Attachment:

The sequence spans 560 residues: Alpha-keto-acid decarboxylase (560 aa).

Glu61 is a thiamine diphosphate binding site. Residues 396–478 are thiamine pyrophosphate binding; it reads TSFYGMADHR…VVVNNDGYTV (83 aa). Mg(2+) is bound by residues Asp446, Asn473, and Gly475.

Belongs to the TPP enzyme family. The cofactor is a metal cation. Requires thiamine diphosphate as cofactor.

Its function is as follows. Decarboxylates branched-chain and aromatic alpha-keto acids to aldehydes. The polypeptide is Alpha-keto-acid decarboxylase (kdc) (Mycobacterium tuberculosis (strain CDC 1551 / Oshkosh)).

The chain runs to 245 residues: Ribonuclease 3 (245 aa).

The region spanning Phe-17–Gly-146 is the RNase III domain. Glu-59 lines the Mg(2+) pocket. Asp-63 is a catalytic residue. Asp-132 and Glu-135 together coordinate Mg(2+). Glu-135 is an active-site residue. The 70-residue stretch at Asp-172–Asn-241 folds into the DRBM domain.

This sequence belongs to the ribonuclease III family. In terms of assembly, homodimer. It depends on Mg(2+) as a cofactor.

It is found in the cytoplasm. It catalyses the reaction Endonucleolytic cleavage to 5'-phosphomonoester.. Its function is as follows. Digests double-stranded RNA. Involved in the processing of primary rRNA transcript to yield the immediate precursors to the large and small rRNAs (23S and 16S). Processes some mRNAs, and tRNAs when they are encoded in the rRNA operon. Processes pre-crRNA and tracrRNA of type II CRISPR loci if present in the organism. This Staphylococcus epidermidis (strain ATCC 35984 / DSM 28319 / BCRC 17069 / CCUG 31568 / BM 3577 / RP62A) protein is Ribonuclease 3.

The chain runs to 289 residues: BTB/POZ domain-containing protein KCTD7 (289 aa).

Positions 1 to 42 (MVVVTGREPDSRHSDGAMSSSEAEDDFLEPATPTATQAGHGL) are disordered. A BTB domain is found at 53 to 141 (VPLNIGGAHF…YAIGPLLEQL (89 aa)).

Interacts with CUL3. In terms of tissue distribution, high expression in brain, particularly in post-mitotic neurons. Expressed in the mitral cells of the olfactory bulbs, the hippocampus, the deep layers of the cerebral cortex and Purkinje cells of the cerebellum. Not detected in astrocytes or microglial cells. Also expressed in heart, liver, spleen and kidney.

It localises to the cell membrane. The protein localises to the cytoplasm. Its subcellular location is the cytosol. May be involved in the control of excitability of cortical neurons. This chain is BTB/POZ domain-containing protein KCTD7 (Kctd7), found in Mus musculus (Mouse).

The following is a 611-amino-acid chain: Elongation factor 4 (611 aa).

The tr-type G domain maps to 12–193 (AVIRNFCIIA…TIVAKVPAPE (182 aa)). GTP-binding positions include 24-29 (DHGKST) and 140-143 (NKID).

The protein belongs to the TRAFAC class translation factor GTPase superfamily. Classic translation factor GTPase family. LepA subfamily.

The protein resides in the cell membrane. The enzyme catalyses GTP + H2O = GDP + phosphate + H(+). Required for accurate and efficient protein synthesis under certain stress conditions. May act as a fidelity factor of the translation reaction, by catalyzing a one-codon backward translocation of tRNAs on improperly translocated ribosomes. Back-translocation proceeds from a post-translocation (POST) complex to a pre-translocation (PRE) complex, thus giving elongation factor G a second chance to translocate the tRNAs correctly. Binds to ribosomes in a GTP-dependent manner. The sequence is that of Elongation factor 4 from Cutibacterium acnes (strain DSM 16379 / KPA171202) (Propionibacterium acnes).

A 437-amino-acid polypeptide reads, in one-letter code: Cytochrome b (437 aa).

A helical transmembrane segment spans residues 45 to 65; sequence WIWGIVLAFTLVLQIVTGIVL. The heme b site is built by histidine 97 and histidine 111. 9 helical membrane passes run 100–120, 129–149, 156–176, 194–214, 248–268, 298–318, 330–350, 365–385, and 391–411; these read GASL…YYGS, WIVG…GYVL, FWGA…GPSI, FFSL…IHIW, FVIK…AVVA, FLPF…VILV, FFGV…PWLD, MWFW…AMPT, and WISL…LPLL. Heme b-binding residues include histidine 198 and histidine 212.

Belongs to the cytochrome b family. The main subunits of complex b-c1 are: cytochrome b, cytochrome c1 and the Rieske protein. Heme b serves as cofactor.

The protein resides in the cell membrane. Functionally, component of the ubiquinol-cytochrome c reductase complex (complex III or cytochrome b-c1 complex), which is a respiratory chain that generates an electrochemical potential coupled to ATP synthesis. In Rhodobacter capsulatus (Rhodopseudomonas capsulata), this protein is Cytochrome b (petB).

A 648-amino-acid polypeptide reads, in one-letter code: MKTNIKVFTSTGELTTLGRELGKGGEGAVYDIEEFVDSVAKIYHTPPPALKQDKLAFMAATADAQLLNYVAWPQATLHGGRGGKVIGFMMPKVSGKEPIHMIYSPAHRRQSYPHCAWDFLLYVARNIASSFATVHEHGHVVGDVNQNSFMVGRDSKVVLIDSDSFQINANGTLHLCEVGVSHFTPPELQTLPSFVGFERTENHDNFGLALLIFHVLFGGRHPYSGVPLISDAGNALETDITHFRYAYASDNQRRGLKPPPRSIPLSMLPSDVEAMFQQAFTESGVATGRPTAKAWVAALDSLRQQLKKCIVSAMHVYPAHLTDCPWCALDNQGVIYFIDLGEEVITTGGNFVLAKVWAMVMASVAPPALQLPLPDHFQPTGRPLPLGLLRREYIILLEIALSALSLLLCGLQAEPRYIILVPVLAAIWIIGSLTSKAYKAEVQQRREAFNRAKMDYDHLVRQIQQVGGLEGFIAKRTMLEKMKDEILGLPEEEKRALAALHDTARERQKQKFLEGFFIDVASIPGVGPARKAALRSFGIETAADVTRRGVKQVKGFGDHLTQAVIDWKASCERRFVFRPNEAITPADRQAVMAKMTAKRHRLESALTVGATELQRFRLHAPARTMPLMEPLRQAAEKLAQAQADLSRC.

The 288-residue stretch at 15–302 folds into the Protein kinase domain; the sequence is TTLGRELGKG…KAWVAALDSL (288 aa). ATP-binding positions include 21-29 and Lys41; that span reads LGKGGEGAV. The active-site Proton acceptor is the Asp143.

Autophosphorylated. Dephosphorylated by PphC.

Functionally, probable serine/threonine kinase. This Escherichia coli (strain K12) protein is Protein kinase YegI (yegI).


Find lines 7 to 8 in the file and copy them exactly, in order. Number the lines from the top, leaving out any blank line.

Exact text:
This sequence belongs to the ribonuclease III family. In terms of assembly, homodimer. It depends on Mg(2+) as a cofactor.

It is found in the cytoplasm. It catalyses the reaction Endonucleolytic cleavage to 5'-phosphomonoester.. Its function is as follows. Digests double-stranded RNA. Involved in the processing of primary rRNA transcript to yield the immediate precursors to the large and small rRNAs (23S and 16S). Processes some mRNAs, and tRNAs when they are encoded in the rRNA operon. Processes pre-crRNA and tracrRNA of type II CRISPR loci if present in the organism. This Staphylococcus epidermidis (strain ATCC 35984 / DSM 28319 / BCRC 17069 / CCUG 31568 / BM 3577 / RP62A) protein is Ribonuclease 3.